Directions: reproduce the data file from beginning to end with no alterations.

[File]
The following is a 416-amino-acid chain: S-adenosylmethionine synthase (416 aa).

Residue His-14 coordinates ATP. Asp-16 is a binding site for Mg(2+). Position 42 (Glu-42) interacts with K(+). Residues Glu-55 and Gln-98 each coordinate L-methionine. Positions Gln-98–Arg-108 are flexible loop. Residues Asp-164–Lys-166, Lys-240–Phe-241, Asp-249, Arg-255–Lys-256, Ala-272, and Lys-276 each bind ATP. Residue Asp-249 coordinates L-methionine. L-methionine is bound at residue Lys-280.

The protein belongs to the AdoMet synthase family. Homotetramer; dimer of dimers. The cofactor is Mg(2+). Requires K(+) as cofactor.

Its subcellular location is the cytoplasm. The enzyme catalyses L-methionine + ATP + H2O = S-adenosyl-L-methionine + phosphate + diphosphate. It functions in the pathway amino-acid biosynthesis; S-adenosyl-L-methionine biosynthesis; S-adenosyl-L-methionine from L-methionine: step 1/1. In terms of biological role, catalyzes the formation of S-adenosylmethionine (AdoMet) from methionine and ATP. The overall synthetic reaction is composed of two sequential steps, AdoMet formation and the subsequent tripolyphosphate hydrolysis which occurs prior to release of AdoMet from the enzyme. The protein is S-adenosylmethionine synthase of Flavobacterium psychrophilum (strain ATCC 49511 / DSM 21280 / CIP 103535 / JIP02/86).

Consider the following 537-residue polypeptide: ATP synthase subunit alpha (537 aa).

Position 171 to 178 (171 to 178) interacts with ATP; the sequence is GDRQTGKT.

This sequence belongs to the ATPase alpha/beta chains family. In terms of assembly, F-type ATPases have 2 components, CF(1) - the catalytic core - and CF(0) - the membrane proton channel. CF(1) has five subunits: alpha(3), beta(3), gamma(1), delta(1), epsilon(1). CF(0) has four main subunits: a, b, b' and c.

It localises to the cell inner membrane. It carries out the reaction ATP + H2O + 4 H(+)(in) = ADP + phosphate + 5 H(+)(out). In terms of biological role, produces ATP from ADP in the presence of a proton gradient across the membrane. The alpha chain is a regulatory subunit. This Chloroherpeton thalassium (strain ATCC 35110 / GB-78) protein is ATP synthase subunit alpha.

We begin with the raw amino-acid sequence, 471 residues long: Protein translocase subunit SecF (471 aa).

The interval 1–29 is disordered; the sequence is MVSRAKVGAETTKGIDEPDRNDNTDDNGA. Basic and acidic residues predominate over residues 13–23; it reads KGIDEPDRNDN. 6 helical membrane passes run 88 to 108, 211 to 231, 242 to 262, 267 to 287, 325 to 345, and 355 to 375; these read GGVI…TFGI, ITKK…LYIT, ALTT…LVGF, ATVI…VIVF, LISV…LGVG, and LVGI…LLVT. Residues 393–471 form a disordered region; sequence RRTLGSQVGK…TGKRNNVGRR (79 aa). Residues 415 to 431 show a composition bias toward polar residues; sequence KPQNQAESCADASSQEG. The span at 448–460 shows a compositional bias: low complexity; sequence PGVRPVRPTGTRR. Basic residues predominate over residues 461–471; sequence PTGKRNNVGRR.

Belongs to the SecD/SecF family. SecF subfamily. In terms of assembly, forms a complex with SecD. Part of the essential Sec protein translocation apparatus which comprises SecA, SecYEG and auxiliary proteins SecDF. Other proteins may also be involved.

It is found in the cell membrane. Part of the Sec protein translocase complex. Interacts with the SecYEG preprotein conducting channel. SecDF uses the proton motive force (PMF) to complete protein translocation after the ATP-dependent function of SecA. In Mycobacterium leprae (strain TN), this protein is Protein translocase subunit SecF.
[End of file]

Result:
The following is a 416-amino-acid chain: S-adenosylmethionine synthase (416 aa).

Residue His-14 coordinates ATP. Asp-16 is a binding site for Mg(2+). Position 42 (Glu-42) interacts with K(+). Residues Glu-55 and Gln-98 each coordinate L-methionine. Positions Gln-98–Arg-108 are flexible loop. Residues Asp-164–Lys-166, Lys-240–Phe-241, Asp-249, Arg-255–Lys-256, Ala-272, and Lys-276 each bind ATP. Residue Asp-249 coordinates L-methionine. L-methionine is bound at residue Lys-280.

The protein belongs to the AdoMet synthase family. Homotetramer; dimer of dimers. The cofactor is Mg(2+). Requires K(+) as cofactor.

Its subcellular location is the cytoplasm. The enzyme catalyses L-methionine + ATP + H2O = S-adenosyl-L-methionine + phosphate + diphosphate. It functions in the pathway amino-acid biosynthesis; S-adenosyl-L-methionine biosynthesis; S-adenosyl-L-methionine from L-methionine: step 1/1. In terms of biological role, catalyzes the formation of S-adenosylmethionine (AdoMet) from methionine and ATP. The overall synthetic reaction is composed of two sequential steps, AdoMet formation and the subsequent tripolyphosphate hydrolysis which occurs prior to release of AdoMet from the enzyme. The protein is S-adenosylmethionine synthase of Flavobacterium psychrophilum (strain ATCC 49511 / DSM 21280 / CIP 103535 / JIP02/86).

Consider the following 537-residue polypeptide: ATP synthase subunit alpha (537 aa).

Position 171 to 178 (171 to 178) interacts with ATP; the sequence is GDRQTGKT.

This sequence belongs to the ATPase alpha/beta chains family. In terms of assembly, F-type ATPases have 2 components, CF(1) - the catalytic core - and CF(0) - the membrane proton channel. CF(1) has five subunits: alpha(3), beta(3), gamma(1), delta(1), epsilon(1). CF(0) has four main subunits: a, b, b' and c.

It localises to the cell inner membrane. It carries out the reaction ATP + H2O + 4 H(+)(in) = ADP + phosphate + 5 H(+)(out). In terms of biological role, produces ATP from ADP in the presence of a proton gradient across the membrane. The alpha chain is a regulatory subunit. This Chloroherpeton thalassium (strain ATCC 35110 / GB-78) protein is ATP synthase subunit alpha.

We begin with the raw amino-acid sequence, 471 residues long: Protein translocase subunit SecF (471 aa).

The interval 1–29 is disordered; the sequence is MVSRAKVGAETTKGIDEPDRNDNTDDNGA. Basic and acidic residues predominate over residues 13–23; it reads KGIDEPDRNDN. 6 helical membrane passes run 88 to 108, 211 to 231, 242 to 262, 267 to 287, 325 to 345, and 355 to 375; these read GGVI…TFGI, ITKK…LYIT, ALTT…LVGF, ATVI…VIVF, LISV…LGVG, and LVGI…LLVT. Residues 393–471 form a disordered region; sequence RRTLGSQVGK…TGKRNNVGRR (79 aa). Residues 415 to 431 show a composition bias toward polar residues; sequence KPQNQAESCADASSQEG. The span at 448–460 shows a compositional bias: low complexity; sequence PGVRPVRPTGTRR. Basic residues predominate over residues 461–471; sequence PTGKRNNVGRR.

Belongs to the SecD/SecF family. SecF subfamily. In terms of assembly, forms a complex with SecD. Part of the essential Sec protein translocation apparatus which comprises SecA, SecYEG and auxiliary proteins SecDF. Other proteins may also be involved.

It is found in the cell membrane. Part of the Sec protein translocase complex. Interacts with the SecYEG preprotein conducting channel. SecDF uses the proton motive force (PMF) to complete protein translocation after the ATP-dependent function of SecA. In Mycobacterium leprae (strain TN), this protein is Protein translocase subunit SecF.